Pete Wylie and The Mighty WAH!
The Lexington, London
Saturday November 5th 2016
Pete Wylie looks bemused to be here – centre-stage at a sold-out Lexington. He admits as much more than once during the 90 minutes or so that he leads the current iteration of The Mighty WAH! through a treasure trove of life-affirming anthems.
Wylie’s natural Scouse wit has always been in abundance (check out a 1980’s TV segment on YouTube of a fresh-faced, cheeky young upstart’s guide to Liverpool) but there’s a well-worn, sincere and completely relatable tone to his musings that might seem mawkish if coming from someone else. Indeed, half of the set-time seems to serve as between-song chat. Not just any old chat mind. Selfrealisation (‘’Me hair is the only part of me that’s thinning’’), strong opinions (after finishing “The Day That Margaret Thatcher Dies” he shrugs ‘’Someone said I should have corrected the title of that after she died. But I’d already spent enough time on the c**t…”; and gratefulness, to the audience for proving that he still has one, and his wife Kate, even if she is in York this evening.
Backed by a four-piece containing the vastly-experienced Sean McGee (Pugwash, Divine Comedy) on bass, the band suffer a couple of false starts , during which Wylie berates the drummer (suffering the double misfortune of being both the youngest and the timekeeper, meaning all slagging comes his way), the band quickly show their chops with a muscular opening salvo containing “Come Back”, “a song that saved me” Pete reveals, in the first of his engaging, bare-bones honesty statements he imparts during the night. It’s not about nostalgia he’s quick to point out at one stage, at least not solely about it anyway. Crowd-funded new album, “Pete Sounds” (of course), is not quite finished just yet despite this tour initially being planned to coincide with the LP’s release (“Sorry it’s taking so long, I wrote the lyrics in Latin and I’m having to translate”) but we get to hear the beautifully smooth ‘’Freefalling’’ as a preview. The band harmonise to impressive effect with a chorus that you’re sure you’ve heard somewhere before, it’s that immediate.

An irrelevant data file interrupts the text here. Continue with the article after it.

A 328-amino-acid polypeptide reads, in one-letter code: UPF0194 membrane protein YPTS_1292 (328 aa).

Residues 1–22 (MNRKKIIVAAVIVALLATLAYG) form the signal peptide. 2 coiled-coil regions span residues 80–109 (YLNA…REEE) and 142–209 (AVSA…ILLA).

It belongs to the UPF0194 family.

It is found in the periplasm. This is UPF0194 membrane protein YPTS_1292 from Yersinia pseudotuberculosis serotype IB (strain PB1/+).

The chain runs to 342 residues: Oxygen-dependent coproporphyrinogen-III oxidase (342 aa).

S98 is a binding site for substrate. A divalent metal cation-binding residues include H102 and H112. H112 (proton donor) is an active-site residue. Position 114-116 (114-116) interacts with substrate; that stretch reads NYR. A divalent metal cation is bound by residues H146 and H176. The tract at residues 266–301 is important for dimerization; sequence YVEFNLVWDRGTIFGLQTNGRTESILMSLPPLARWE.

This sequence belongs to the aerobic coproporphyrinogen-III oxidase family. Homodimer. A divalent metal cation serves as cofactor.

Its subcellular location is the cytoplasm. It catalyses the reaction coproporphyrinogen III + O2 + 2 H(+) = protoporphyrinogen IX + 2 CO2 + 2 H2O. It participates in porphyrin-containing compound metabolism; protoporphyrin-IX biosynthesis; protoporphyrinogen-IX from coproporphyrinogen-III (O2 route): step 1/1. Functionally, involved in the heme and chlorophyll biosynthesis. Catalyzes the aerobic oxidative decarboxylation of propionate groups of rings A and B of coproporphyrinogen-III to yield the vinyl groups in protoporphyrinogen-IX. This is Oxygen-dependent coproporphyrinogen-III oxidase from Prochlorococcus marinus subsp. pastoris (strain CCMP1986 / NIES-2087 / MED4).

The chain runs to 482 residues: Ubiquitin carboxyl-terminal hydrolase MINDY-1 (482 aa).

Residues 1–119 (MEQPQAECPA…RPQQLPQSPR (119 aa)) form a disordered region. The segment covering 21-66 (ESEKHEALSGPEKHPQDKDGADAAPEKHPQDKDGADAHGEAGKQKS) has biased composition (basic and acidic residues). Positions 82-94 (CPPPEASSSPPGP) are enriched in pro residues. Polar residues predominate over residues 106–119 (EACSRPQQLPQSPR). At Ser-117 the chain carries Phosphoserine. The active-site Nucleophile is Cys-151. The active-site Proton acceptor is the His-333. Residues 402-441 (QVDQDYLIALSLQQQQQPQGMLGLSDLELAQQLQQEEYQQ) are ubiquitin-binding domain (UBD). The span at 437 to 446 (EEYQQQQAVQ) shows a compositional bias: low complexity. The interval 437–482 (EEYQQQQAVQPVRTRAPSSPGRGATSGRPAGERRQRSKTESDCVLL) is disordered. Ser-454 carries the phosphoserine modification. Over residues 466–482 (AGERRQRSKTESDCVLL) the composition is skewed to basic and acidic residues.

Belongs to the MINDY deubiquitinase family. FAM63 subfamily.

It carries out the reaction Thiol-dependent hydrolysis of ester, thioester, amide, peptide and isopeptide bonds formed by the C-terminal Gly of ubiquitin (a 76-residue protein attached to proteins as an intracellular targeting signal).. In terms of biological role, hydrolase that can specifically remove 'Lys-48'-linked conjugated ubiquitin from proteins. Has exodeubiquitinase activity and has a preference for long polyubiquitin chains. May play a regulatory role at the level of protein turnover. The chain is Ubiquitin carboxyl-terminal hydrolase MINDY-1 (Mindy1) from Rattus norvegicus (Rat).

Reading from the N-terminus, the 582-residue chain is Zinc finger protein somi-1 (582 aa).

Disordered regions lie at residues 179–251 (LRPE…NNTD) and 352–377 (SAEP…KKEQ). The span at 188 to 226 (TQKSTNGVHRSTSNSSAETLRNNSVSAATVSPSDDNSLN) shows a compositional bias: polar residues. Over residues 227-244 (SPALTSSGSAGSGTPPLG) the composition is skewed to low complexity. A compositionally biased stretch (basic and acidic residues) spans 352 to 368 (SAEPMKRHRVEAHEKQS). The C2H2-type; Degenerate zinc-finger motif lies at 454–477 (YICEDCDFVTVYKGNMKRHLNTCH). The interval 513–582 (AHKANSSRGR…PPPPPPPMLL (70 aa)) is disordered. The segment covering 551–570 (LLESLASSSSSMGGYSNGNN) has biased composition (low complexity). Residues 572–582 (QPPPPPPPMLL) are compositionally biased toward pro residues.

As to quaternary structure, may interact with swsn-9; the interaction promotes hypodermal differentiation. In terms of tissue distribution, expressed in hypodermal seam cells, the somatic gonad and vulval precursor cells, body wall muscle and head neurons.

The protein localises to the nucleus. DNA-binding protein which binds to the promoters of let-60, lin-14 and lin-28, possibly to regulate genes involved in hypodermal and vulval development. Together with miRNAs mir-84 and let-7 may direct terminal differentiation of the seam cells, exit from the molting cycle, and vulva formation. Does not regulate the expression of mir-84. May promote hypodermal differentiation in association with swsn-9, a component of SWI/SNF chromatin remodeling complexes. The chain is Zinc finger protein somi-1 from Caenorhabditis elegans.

Tributes to the recently departed Pete Burns, another idiosyncratic Liverpudlian with whom Wylie recalls discussing an early Wah! Single when both were young and fearless; and Bowie – via a segue from 1987 hit “It’s Sinful” into “Heroes”, further deepens the sense of catharsis that the main man exudes tonight. A strident “Seven Minutes To Midnight” follows and the main set ends with that one-in-a-million smash hit single that still sounds like nothing else, “The Story of the Blues”. Given the vocal dexterity of the original, Pete and band wisely decide to leave the high notes and we get a more levelbalanced version which is more than enough to let the mostly middle-aged audience let their hips divorce from their fittings. An encore contains the spoken-word version of “…Blues”, a wide-eyed young man’s plea for truth and hope, which, after one final (new) song, our hero boils down to its essence – ‘’Soul! Love! Rock and Roll!”, exhorting us to give it, to show it, to live it. And how can you not, when it’s put to you like that by the mighty Mighty Wah(!).
More writing by Eamonn can be found at his Louder Than War’s author archive.